This week we are featuring two kākahu shown in Kahu Ora that employ the same weaving techniques but use distinctly different materials. These kākahu are both versions of pākē or rain capes, one from 1850-1900 and the other made in 2009 by Matthew McIntyre-Wilson.
The inspiration for this pākē hukahuka came when Matthew inherited a pākē that had originally been given to his great-grandfather and was possibly from Te Rangihiroa, Sir Peter Buck. Trained as a jeweller, Matthew was taught how to weave through his friend and master weaver, the late Rangi Kiu. After initially working with flax, Matthew moved into using more contemporary materials thus combining his passions.
The underside of the cloak is very colourful and shows the base of the cloak to be made of electrical cables. The overlapping tags on the outer of the cloak have been made from the copper stripped from the cables. Despite the deep layers of silver and copper, the colours from the electrical cables also show through.
The pākē developed from a need for Māori to adapt to their newer, cooler clime. They were strong and durable and oft valued for their practicality over their aesthetic qualities. This pākē from Matthew manages to bridge both these qualities, being both modelled on a pākē with its layers of thatching (I’m not sure if it has been tested on its waterproof qualities!) and being exquisitely beautiful.
This whakatipu is from between 1850 and 1900 and is made from natural materials with a foundation of muka (processed New Zealand flax) and covered in rain tags also made from short strips of flax. The tags are attached to the foundation starting from the bottom of the kākahu and heading upward creating a thatch affect that causes rain to drain off the cloak and keep the wearer dry. The whakatipu is laid flat in Kahu Ora and the height of the tags off the foundation is impressive, this kākahu would be both warm but also impenetrable to rain. Botanist Joseph Banks who accompanied Captain James Cook on his first voyage to New Zealand observed of pākē that “every strip of leaf becomes…a kind of gutter which serves to conduct the rain down.”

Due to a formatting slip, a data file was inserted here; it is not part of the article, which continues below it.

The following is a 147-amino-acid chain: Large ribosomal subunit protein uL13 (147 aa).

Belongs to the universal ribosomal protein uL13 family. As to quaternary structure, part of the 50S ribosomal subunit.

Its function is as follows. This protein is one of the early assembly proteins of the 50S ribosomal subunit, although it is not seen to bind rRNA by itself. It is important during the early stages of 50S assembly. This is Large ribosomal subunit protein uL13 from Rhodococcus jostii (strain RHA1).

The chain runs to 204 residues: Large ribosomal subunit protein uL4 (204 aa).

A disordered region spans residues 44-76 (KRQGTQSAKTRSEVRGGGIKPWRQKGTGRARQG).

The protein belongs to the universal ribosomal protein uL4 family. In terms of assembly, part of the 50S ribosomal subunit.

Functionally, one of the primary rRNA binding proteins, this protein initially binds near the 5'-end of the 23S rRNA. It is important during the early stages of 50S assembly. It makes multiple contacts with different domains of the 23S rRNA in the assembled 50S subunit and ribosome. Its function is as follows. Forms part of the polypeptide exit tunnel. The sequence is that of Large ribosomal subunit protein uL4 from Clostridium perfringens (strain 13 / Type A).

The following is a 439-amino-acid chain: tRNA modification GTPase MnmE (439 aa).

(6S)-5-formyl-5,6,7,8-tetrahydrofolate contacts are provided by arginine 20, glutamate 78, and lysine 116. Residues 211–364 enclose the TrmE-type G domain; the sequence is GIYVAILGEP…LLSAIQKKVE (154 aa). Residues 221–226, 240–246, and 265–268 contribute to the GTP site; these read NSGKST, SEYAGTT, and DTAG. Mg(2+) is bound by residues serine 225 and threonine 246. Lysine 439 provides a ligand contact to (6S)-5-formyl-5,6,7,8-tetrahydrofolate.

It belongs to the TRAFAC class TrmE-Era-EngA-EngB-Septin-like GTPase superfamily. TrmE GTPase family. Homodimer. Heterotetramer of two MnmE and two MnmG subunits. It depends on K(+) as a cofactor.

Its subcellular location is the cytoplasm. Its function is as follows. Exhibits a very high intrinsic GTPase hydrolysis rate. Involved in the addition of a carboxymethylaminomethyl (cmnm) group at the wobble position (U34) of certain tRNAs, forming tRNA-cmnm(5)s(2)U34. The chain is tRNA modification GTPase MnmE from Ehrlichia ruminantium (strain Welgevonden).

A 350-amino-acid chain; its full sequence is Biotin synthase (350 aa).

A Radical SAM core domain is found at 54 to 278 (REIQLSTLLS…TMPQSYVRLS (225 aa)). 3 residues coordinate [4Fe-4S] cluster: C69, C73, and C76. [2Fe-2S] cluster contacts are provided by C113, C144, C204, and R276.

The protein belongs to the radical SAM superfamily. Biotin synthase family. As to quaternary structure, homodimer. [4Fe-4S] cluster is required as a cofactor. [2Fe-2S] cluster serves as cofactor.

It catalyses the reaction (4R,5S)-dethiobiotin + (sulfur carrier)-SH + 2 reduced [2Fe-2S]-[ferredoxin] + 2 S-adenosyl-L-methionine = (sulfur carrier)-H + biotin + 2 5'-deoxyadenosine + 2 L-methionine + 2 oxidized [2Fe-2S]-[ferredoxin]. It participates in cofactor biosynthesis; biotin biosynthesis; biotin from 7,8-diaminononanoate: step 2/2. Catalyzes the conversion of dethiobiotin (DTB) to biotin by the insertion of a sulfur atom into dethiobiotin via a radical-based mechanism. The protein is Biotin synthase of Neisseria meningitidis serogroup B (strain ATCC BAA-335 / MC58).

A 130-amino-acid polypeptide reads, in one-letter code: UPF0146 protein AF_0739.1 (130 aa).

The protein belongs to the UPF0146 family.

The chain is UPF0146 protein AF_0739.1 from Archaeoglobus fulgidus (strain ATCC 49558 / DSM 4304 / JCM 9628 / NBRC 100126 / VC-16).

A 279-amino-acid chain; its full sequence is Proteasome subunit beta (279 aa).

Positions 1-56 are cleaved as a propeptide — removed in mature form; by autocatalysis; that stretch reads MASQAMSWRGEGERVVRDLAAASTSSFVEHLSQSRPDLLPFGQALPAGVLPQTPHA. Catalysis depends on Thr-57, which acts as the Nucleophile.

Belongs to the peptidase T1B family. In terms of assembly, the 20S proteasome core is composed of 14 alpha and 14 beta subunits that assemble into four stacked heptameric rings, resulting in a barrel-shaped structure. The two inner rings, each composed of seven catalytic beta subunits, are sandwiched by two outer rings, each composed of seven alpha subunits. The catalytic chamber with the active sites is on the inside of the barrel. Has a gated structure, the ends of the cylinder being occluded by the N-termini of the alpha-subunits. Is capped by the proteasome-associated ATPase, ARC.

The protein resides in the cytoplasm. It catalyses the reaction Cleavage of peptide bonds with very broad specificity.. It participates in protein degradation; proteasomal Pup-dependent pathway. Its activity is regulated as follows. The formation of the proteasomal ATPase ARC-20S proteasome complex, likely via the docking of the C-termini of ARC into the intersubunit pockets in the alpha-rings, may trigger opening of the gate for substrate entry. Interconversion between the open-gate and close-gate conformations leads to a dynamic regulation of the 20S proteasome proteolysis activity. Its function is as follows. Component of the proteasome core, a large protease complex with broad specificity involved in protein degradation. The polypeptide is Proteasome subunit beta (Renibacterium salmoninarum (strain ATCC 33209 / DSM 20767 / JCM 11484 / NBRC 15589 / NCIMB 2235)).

The detail on this whakatipu is quite astonishing, each harakeke tag will have been scraped with a mussel shell to soften it, been folded in half and then twined into the foundation of the cloak. From afar, this cloak looks very feathery in texture due to the hundreds of tags. Most pākē were for everyday wear with mangaeka and tihetihe as exceptions, these kinds of pākē were coloured and worn by chiefs. Kahu tōī were different again and were valued for their protection and camouflage, they had thick necks that could dull the blow of a weapon.
Changes in the material used to make kākahu highlight the need for people to adapt to the areas they live in. Having discovered that the aute (paper mulberry tree) from the Pacific did not take to the cooler New Zealand climate, Māori found harakeke to be a suitable replacement to make garments with. Matthew carries this adaptive sentiment forward with his application of a material that he is already renowned for working with. In Whatu Kākahu it is stated that senior weaver Eddie Maxwell felt that it was the mana of the weaver that determined the value of any weaving rather than the materials, and considered garments woven from plastic and other non-natural resources as having their own beauty. This applies to Matthew’s cloak which is made from a mixture of natural and non-natural resources. His pākē is a rainbow of colours covered with the fine threads of copper and silver. The whakatipu is also impressive with deep colours on the rain tags and the sheer thickness of the kākahu. Both are taongataonga treasures Māori | Noun | listen of their times but also manage to transcend time in that the techniques utilised are sustained.
A new competition has just been added to the Te Papa facebook page where you can design your own cloak and be in the draw to win an indulgent weekend in Wellington.